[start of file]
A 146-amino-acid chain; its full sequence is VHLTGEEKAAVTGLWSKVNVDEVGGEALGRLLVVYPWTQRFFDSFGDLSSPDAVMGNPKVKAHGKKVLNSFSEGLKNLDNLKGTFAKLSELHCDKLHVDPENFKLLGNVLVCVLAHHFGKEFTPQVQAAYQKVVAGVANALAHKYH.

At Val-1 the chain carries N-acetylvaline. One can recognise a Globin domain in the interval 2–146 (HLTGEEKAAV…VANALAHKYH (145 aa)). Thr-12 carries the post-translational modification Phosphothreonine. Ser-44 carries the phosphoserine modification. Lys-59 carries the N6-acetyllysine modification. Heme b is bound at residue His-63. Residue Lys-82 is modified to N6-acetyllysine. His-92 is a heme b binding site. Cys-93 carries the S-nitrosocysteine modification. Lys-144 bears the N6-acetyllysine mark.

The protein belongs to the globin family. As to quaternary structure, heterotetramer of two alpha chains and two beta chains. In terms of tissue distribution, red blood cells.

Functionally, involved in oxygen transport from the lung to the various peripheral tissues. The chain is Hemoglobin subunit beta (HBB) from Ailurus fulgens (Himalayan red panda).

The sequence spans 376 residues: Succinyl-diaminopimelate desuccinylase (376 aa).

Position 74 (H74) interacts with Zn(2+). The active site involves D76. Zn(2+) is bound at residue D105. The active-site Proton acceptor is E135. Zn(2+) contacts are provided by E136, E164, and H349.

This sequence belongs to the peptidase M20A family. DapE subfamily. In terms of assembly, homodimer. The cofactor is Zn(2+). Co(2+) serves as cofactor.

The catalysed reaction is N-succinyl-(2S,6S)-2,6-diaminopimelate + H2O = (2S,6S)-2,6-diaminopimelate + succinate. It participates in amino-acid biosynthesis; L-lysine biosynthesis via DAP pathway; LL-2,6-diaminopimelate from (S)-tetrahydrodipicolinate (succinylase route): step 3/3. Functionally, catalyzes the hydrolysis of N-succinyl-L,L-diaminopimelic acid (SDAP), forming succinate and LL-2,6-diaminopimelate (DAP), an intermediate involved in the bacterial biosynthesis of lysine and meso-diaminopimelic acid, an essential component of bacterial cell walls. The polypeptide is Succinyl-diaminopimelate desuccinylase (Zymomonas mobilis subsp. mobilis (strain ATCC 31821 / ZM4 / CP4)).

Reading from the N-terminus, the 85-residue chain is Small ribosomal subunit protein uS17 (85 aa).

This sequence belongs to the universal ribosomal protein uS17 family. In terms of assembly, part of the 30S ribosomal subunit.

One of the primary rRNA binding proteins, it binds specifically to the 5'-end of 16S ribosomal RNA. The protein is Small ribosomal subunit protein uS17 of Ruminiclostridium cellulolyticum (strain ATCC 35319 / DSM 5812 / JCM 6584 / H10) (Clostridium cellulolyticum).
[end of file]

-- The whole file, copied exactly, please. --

A 146-amino-acid chain; its full sequence is VHLTGEEKAAVTGLWSKVNVDEVGGEALGRLLVVYPWTQRFFDSFGDLSSPDAVMGNPKVKAHGKKVLNSFSEGLKNLDNLKGTFAKLSELHCDKLHVDPENFKLLGNVLVCVLAHHFGKEFTPQVQAAYQKVVAGVANALAHKYH.

At Val-1 the chain carries N-acetylvaline. One can recognise a Globin domain in the interval 2–146 (HLTGEEKAAV…VANALAHKYH (145 aa)). Thr-12 carries the post-translational modification Phosphothreonine. Ser-44 carries the phosphoserine modification. Lys-59 carries the N6-acetyllysine modification. Heme b is bound at residue His-63. Residue Lys-82 is modified to N6-acetyllysine. His-92 is a heme b binding site. Cys-93 carries the S-nitrosocysteine modification. Lys-144 bears the N6-acetyllysine mark.

The protein belongs to the globin family. As to quaternary structure, heterotetramer of two alpha chains and two beta chains. In terms of tissue distribution, red blood cells.

Functionally, involved in oxygen transport from the lung to the various peripheral tissues. The chain is Hemoglobin subunit beta (HBB) from Ailurus fulgens (Himalayan red panda).

The sequence spans 376 residues: Succinyl-diaminopimelate desuccinylase (376 aa).

Position 74 (H74) interacts with Zn(2+). The active site involves D76. Zn(2+) is bound at residue D105. The active-site Proton acceptor is E135. Zn(2+) contacts are provided by E136, E164, and H349.

This sequence belongs to the peptidase M20A family. DapE subfamily. In terms of assembly, homodimer. The cofactor is Zn(2+). Co(2+) serves as cofactor.

The catalysed reaction is N-succinyl-(2S,6S)-2,6-diaminopimelate + H2O = (2S,6S)-2,6-diaminopimelate + succinate. It participates in amino-acid biosynthesis; L-lysine biosynthesis via DAP pathway; LL-2,6-diaminopimelate from (S)-tetrahydrodipicolinate (succinylase route): step 3/3. Functionally, catalyzes the hydrolysis of N-succinyl-L,L-diaminopimelic acid (SDAP), forming succinate and LL-2,6-diaminopimelate (DAP), an intermediate involved in the bacterial biosynthesis of lysine and meso-diaminopimelic acid, an essential component of bacterial cell walls. The polypeptide is Succinyl-diaminopimelate desuccinylase (Zymomonas mobilis subsp. mobilis (strain ATCC 31821 / ZM4 / CP4)).

Reading from the N-terminus, the 85-residue chain is Small ribosomal subunit protein uS17 (85 aa).

This sequence belongs to the universal ribosomal protein uS17 family. In terms of assembly, part of the 30S ribosomal subunit.

One of the primary rRNA binding proteins, it binds specifically to the 5'-end of 16S ribosomal RNA. The protein is Small ribosomal subunit protein uS17 of Ruminiclostridium cellulolyticum (strain ATCC 35319 / DSM 5812 / JCM 6584 / H10) (Clostridium cellulolyticum).